description
Algebraic dynamic programming (ADP) is a style of dynamic programming
that gives rise to a systematic approach to the development of DP
algorithms. It allows one to design, reflect upon, tune and even test
DP algorithms on a more abstract level than the recurrences that used
to be all that was available to deal with dynamic programming
algorithms. Four steps based on mathematical concepts guide the
algorithm design. Many tricks that have been invented by
practitioners of DP can be expressed as general techniques in ADP. The
common aspects of related algorithms can be cleanly separated from
their differences. On the implementation side, ADP exactly reproduces
the classical DP recurrences. In principle, nothing is lost in terms
of efficiency. All this together makes us feel that Dynamic
Programming is more and more becoming a discipline, rather than a
"matter of experience, talent and luck". How can this be
achieved?
Any DP algorithm evaluates a search space of candidate solutions under
a scoring scheme and an objective function. The classical DP
recurrences reflect the four aspects of search space construction,
scoring, choice, and efficiency in an indiscriminate fashion. In any
systematic approach, these concerns must be separated. The algebraic
approach to be presented here proceeds as follows:
The search space of the problem at hand is described by a yield
grammar, which is a tree grammar generating a string language.
The ADP developer takes the view that for a given input sequence,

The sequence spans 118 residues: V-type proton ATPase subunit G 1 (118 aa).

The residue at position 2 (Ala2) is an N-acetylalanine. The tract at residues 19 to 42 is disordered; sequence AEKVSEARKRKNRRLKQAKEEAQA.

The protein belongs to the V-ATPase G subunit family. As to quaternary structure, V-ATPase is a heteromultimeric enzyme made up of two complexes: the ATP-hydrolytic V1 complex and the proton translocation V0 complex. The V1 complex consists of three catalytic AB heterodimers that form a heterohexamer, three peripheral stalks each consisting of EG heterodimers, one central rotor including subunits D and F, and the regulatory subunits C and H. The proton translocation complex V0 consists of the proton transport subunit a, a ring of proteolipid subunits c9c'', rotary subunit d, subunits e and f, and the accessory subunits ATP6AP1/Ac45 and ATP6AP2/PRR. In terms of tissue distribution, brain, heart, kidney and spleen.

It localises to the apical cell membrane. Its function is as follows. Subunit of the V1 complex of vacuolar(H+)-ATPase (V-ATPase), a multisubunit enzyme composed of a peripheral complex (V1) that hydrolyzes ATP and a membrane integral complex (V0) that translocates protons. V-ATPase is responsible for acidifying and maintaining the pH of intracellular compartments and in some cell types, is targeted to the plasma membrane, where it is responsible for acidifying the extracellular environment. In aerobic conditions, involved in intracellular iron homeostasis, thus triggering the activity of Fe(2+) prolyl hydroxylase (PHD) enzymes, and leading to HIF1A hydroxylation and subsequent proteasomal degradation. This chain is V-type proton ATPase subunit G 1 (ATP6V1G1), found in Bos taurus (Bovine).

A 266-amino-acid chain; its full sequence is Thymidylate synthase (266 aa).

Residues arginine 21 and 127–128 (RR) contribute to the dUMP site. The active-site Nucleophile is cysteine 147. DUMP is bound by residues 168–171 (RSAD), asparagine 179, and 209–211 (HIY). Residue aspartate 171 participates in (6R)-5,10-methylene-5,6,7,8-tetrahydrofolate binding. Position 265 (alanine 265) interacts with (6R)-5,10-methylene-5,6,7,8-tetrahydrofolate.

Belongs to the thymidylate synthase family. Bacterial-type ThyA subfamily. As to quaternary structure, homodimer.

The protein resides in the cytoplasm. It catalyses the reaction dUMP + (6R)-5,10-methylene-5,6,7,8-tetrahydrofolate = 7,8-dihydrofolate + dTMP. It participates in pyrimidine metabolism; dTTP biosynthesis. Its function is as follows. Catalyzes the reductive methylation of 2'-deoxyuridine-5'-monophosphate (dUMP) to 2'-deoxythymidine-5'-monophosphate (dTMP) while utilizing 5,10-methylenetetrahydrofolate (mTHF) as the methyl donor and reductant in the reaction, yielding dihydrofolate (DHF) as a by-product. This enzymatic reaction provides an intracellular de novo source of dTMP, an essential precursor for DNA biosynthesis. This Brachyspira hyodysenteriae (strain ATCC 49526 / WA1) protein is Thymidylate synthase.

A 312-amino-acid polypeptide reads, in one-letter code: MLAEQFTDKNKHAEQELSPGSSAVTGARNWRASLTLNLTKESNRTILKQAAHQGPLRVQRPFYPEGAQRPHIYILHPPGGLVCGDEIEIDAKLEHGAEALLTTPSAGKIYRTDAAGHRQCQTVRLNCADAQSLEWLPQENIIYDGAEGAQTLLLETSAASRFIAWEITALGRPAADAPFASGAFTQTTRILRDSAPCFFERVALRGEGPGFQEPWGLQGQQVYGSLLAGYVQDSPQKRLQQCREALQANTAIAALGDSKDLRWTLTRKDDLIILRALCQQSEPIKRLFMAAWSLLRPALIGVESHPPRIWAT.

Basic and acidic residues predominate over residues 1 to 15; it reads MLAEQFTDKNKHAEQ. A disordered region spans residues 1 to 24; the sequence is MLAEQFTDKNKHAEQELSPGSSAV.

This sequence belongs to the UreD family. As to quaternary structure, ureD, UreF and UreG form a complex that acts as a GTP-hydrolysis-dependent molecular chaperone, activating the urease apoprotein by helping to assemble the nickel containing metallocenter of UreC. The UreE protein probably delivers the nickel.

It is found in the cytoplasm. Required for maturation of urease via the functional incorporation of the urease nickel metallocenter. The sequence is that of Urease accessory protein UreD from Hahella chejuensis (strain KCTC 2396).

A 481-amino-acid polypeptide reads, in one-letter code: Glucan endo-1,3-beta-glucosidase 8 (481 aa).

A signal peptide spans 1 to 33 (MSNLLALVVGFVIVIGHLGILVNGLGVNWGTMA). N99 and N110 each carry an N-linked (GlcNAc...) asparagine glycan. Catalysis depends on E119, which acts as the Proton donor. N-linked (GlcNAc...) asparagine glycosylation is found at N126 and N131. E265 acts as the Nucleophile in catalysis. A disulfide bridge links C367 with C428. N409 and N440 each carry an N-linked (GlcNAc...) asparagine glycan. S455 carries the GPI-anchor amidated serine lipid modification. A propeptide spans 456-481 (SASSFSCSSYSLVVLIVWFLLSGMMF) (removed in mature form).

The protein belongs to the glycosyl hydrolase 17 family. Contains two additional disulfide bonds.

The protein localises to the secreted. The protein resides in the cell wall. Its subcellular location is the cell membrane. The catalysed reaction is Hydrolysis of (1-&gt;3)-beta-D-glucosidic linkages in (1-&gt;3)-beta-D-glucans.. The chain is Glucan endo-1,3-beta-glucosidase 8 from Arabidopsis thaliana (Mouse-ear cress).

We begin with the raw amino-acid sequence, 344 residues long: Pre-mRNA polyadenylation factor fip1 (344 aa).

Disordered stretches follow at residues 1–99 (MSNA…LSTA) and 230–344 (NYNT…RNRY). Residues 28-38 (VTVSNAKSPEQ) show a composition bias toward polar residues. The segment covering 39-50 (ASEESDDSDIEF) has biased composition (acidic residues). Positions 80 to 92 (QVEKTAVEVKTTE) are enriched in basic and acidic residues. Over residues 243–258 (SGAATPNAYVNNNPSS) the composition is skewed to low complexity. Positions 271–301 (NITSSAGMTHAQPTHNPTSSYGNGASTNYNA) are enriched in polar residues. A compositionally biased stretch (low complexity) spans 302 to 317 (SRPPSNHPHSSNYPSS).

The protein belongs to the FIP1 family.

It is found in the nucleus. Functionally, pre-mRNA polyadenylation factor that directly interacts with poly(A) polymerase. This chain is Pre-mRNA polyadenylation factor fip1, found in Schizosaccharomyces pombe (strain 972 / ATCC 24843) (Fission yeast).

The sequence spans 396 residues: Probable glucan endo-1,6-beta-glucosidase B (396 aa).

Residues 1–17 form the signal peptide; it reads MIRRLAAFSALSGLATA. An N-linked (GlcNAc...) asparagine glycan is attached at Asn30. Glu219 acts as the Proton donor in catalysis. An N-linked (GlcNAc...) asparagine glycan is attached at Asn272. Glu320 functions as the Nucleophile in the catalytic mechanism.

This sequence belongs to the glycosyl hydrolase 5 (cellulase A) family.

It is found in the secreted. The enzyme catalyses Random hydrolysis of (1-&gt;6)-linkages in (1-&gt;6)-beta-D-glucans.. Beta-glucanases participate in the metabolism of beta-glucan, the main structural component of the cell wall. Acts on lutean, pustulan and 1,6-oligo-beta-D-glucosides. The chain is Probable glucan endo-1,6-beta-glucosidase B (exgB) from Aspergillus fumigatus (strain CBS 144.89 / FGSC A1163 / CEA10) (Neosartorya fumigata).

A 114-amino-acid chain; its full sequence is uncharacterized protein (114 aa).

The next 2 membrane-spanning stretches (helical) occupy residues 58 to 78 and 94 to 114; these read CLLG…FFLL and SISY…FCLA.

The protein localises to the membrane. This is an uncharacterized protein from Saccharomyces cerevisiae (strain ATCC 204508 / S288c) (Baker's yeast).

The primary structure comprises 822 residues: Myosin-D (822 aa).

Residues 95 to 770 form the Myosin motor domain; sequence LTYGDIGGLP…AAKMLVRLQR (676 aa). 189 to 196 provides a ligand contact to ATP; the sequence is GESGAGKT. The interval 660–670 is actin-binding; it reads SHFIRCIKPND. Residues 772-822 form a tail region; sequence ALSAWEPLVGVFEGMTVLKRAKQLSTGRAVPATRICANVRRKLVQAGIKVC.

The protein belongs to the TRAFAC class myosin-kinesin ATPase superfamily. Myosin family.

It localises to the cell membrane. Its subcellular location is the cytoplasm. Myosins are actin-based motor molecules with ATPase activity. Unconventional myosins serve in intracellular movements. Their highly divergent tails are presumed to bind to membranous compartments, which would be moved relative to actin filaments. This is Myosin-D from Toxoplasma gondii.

"first" the search space is constructed, leading to an enumeration of
all candidate solutions. This is a parsing problem, solved by a
standard device called a tabulating yield parser. The developer
can concentrate on the design of the grammar.
Evaluation and choice are captured by an evaluation algebra.
It is important (and in contrast to traditional presentations of DP
algorithms) that this algebra comprises all aspects relevant to
the intended objective of optimization, but is independent of the
description of the search space. The ADP developer takes the view
that a "second" phase evaluates the candidates enumerated by the first
phase, and makes choices according to the optimality
criterion.
Of course, the interleaving of search space construction and
evaluation is essential to prevent combinatorial explosion. This
interleaving is contributed by the ADP method in a way transparent to
the developer.
By the separate description of search space and evaluation, ADP
produces modular and therefore reusable algorithm components. Often,
related optimization problems over the same search space can be solved
merely by a change of the algebra. More complex problems can be
approached with a better chance of success, and there is no loss of
efficiency compared to adhoc approaches. Avoiding the formulation of
explicit recurrences is a major relief, an effect captured by early
practitioners of ADP in the slogan "No subscripts, no errors!".
people
start
1998